Ron Moore walks the picket line

Battlestar Galactica’s head honcho is walking the picket line, too. He tells an anecdote:

“I had a situation last year on Battlestar Galactica where we were asked by Universal to do webisodes [Note: Moore is referring to The Resistance webisodes which ran before Season 3 premiered], which at that point were very new and ‘Oooh, webisodes! What does that mean?’ It was all very new stuff. And it was very eye opening, because the studio’s position was ‘Oh, we’re not going to pay anybody to do this. You have to do this, because you work on the show. And we’re not going to pay you to write it. We’re not going to pay the director, and we’re not going to pay the actors.’ At which point we said ‘No thanks, we won’t do it.'”
Moore, like most of his fellow writers, was extremely bothered by the studios attempting to designate content shown on the web as “promotional,” even when that content has sponsors and advertisers. “Their position continues to be that this is ‘promotional.’ That they can have it promotional material, free of charge and they can make you do the work and they don’t have to compensate you for it and they don’t have to credit you for it. It’s undercutting everything that the writers have built up in other media. The notion that just because it’s on your computer as opposed to your television set is absurd. It’s an absurd position for them to take, but, you know, if they can pull it off, they’re at the moment of a watershed change of how your media is delivered to you. Your television and your computer are going to become the same device within the foreseeable future. That reality is staring us in the face.”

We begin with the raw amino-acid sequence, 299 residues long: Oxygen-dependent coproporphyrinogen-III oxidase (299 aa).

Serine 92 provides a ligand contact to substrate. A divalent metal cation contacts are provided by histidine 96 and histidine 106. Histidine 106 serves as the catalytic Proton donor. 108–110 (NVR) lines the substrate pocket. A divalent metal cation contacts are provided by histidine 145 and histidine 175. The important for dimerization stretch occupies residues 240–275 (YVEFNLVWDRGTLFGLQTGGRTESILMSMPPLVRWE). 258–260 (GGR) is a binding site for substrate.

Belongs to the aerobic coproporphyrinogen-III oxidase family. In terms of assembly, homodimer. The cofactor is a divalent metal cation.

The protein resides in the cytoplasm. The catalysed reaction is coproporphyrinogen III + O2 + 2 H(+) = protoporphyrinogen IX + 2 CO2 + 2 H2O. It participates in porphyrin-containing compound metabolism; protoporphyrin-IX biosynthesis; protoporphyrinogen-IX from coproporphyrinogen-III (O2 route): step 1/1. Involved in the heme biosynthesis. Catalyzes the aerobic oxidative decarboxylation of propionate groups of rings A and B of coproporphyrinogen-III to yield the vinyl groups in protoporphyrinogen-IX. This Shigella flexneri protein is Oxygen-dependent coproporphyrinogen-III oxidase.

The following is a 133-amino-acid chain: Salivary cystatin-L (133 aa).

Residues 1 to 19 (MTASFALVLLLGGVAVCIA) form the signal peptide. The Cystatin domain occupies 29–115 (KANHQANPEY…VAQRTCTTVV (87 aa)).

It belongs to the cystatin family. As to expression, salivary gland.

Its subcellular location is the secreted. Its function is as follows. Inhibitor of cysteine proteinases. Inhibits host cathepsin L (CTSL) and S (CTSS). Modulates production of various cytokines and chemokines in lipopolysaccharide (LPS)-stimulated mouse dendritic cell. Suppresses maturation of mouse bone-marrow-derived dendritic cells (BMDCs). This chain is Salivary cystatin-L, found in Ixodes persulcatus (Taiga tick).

Also worth mentioning is Babylon 5 creator J. Michael Straczynski’s explanation of what is at stake, and this anecdote about “profits” which is really quite eye-opening:

I have a share of the net profits of B5. But by the terms of the deal that was made, WB takes 60% of all monies in overhead, and can charge almost anything they want against profits. If a stage used on some other WB project being shot in Bolivia burns down, they can charge it against B5. Consequently, B5 has never shown a profit even though it’s made half a billion dollars just in DVD sales, leaving out foreign sales, syndication, merchandising and so on.